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Research Data Management

Sharing good practices for Research Data Management


     
      

Data Documentation & Metadata


Data documentations are human-readable files and records explaining the content, structure, and meaning of data; while metadata are standardized, machine-readable fields that make the data discoverable and reusable.

They both provide information about the data, ensure your data is understandable, make future analysis and reuse possible, and thus increase the value of your research data.

It is always easier to create data documentation at the beginning of your research project and update it throughout the research process. Good data documentation usually explains:

  • Project-level:
    • research background and design, e.g. investigators, funders, research aims, hypothesis, etc.
    • data collection method.
    • structure of data files.
    • procedure for data cleaning and other quality assurance measures adopted.
    • version of the dataset and modifications made.
    • source of secondary data used, if any.
    • reuse license.
    • related publications and other research outputs.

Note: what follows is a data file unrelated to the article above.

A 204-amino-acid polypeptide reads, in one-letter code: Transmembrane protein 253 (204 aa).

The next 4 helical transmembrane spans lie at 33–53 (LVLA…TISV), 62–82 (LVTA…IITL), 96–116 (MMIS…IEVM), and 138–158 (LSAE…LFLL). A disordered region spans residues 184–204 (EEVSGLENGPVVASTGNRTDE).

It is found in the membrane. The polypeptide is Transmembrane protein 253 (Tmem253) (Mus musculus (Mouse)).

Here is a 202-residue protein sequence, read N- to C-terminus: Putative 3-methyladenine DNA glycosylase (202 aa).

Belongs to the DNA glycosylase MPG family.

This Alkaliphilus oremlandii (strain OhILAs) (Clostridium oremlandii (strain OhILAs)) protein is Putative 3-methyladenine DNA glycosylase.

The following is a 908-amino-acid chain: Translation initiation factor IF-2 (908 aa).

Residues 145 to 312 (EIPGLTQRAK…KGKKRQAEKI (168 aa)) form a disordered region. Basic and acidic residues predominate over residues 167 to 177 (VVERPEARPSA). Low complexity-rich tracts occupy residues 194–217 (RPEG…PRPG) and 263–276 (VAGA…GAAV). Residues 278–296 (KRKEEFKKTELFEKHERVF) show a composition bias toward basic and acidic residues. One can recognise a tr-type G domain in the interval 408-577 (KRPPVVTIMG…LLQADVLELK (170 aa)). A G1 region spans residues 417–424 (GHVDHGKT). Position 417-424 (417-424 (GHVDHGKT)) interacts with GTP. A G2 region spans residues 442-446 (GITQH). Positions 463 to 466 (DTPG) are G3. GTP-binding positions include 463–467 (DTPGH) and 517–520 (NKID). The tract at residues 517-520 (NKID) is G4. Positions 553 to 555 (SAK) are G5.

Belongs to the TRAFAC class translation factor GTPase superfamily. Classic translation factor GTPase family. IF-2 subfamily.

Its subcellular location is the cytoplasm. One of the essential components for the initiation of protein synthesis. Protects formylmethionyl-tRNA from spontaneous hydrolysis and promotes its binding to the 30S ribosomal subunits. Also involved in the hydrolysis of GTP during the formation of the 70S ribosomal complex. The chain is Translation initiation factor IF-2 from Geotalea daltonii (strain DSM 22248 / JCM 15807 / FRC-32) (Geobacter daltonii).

• Variable-level:
    • definition of the parameters.
    • unit of measurements.
    • format for data, time and other parameters.
    • code values, e.g. 1=female; 2=male, etc.
    • code for missing values.
    • corresponding question number.

Depending on the nature of the research and data collection method, data documentation can be recorded in different forms like codebook, data dictionary, laboratory notebook, read-me file, dairy, etc. They all share the same goals - to ensure your research data can be understood by current and future researchers who would like to make use of the data again, including yourself!


Next: Metadata >>

Metadata means data about data. It provides a structured way to describe the datasets in a standardized manner. This allows different computers to interpret the contents automatically which facilitates interoperability among different systems. Below are the common elements of metadata:

Types Functions

Examples


Descriptive Metadata
Enables discovery, indexing, and retrieval.

Technical Metadata
Describes how a dataset was produced and structured.

Administrative Metadata
Describes user rights and management of the dataset.
  • Reuse Rights & License
  • Access information like restrictions and embargo period


Metadata Standards

Metadata can be recorded in a variety of formats like text documents, HTML, or XML. An example of a widely used metadata standard for generic research data is Dublin Core (DC). You can also make use of the following tools to identify the common metadata standards used in your subject areas:


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